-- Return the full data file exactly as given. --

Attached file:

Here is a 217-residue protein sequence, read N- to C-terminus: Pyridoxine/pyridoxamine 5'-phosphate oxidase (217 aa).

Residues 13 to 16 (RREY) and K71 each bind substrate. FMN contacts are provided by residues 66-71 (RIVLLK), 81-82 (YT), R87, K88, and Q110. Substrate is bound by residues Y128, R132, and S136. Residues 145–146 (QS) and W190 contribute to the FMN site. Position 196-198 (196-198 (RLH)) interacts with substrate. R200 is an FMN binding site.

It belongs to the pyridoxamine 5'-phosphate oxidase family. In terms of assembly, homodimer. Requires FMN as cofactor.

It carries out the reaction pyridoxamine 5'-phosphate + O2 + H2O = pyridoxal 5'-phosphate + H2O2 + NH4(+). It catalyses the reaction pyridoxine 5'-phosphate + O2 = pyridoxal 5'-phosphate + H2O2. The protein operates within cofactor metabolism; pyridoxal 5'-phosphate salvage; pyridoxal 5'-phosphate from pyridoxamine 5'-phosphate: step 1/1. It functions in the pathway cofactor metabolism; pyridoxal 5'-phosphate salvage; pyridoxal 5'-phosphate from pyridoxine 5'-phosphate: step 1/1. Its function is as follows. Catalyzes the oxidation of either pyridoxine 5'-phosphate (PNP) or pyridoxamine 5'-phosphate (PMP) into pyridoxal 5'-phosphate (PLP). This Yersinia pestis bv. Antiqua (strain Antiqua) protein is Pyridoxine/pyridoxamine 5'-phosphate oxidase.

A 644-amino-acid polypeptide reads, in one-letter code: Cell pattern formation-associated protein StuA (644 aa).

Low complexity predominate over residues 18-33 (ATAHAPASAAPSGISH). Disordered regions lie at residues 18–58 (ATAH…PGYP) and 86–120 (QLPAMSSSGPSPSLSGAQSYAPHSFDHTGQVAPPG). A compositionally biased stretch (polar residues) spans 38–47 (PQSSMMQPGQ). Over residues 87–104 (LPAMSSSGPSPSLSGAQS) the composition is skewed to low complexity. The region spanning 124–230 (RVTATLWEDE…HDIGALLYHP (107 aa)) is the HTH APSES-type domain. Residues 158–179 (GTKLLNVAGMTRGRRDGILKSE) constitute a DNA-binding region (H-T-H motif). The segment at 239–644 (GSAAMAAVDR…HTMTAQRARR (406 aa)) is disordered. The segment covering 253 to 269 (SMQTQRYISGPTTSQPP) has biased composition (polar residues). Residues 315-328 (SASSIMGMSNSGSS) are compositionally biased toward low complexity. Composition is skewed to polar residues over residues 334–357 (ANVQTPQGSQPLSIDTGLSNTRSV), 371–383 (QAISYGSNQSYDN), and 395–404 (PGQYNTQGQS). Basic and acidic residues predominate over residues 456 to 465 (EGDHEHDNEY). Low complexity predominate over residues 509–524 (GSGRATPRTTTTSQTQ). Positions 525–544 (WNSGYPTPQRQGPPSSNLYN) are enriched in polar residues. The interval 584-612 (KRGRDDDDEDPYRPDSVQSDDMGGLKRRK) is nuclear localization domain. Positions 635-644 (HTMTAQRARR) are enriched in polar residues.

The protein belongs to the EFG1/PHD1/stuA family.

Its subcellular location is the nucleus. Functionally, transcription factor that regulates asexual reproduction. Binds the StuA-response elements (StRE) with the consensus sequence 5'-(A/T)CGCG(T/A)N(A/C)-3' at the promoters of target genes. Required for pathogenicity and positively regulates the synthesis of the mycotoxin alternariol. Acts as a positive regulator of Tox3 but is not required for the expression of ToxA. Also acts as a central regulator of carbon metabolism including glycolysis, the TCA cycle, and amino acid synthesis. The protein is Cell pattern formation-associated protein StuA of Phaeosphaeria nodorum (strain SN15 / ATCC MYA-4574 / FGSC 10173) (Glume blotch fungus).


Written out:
Here is a 217-residue protein sequence, read N- to C-terminus: Pyridoxine/pyridoxamine 5'-phosphate oxidase (217 aa).

Residues 13 to 16 (RREY) and K71 each bind substrate. FMN contacts are provided by residues 66-71 (RIVLLK), 81-82 (YT), R87, K88, and Q110. Substrate is bound by residues Y128, R132, and S136. Residues 145–146 (QS) and W190 contribute to the FMN site. Position 196-198 (196-198 (RLH)) interacts with substrate. R200 is an FMN binding site.

It belongs to the pyridoxamine 5'-phosphate oxidase family. In terms of assembly, homodimer. Requires FMN as cofactor.

It carries out the reaction pyridoxamine 5'-phosphate + O2 + H2O = pyridoxal 5'-phosphate + H2O2 + NH4(+). It catalyses the reaction pyridoxine 5'-phosphate + O2 = pyridoxal 5'-phosphate + H2O2. The protein operates within cofactor metabolism; pyridoxal 5'-phosphate salvage; pyridoxal 5'-phosphate from pyridoxamine 5'-phosphate: step 1/1. It functions in the pathway cofactor metabolism; pyridoxal 5'-phosphate salvage; pyridoxal 5'-phosphate from pyridoxine 5'-phosphate: step 1/1. Its function is as follows. Catalyzes the oxidation of either pyridoxine 5'-phosphate (PNP) or pyridoxamine 5'-phosphate (PMP) into pyridoxal 5'-phosphate (PLP). This Yersinia pestis bv. Antiqua (strain Antiqua) protein is Pyridoxine/pyridoxamine 5'-phosphate oxidase.

A 644-amino-acid polypeptide reads, in one-letter code: Cell pattern formation-associated protein StuA (644 aa).

Low complexity predominate over residues 18-33 (ATAHAPASAAPSGISH). Disordered regions lie at residues 18–58 (ATAH…PGYP) and 86–120 (QLPAMSSSGPSPSLSGAQSYAPHSFDHTGQVAPPG). A compositionally biased stretch (polar residues) spans 38–47 (PQSSMMQPGQ). Over residues 87–104 (LPAMSSSGPSPSLSGAQS) the composition is skewed to low complexity. The region spanning 124–230 (RVTATLWEDE…HDIGALLYHP (107 aa)) is the HTH APSES-type domain. Residues 158–179 (GTKLLNVAGMTRGRRDGILKSE) constitute a DNA-binding region (H-T-H motif). The segment at 239–644 (GSAAMAAVDR…HTMTAQRARR (406 aa)) is disordered. The segment covering 253 to 269 (SMQTQRYISGPTTSQPP) has biased composition (polar residues). Residues 315-328 (SASSIMGMSNSGSS) are compositionally biased toward low complexity. Composition is skewed to polar residues over residues 334–357 (ANVQTPQGSQPLSIDTGLSNTRSV), 371–383 (QAISYGSNQSYDN), and 395–404 (PGQYNTQGQS). Basic and acidic residues predominate over residues 456 to 465 (EGDHEHDNEY). Low complexity predominate over residues 509–524 (GSGRATPRTTTTSQTQ). Positions 525–544 (WNSGYPTPQRQGPPSSNLYN) are enriched in polar residues. The interval 584-612 (KRGRDDDDEDPYRPDSVQSDDMGGLKRRK) is nuclear localization domain. Positions 635-644 (HTMTAQRARR) are enriched in polar residues.

The protein belongs to the EFG1/PHD1/stuA family.

Its subcellular location is the nucleus. Functionally, transcription factor that regulates asexual reproduction. Binds the StuA-response elements (StRE) with the consensus sequence 5'-(A/T)CGCG(T/A)N(A/C)-3' at the promoters of target genes. Required for pathogenicity and positively regulates the synthesis of the mycotoxin alternariol. Acts as a positive regulator of Tox3 but is not required for the expression of ToxA. Also acts as a central regulator of carbon metabolism including glycolysis, the TCA cycle, and amino acid synthesis. The protein is Cell pattern formation-associated protein StuA of Phaeosphaeria nodorum (strain SN15 / ATCC MYA-4574 / FGSC 10173) (Glume blotch fungus).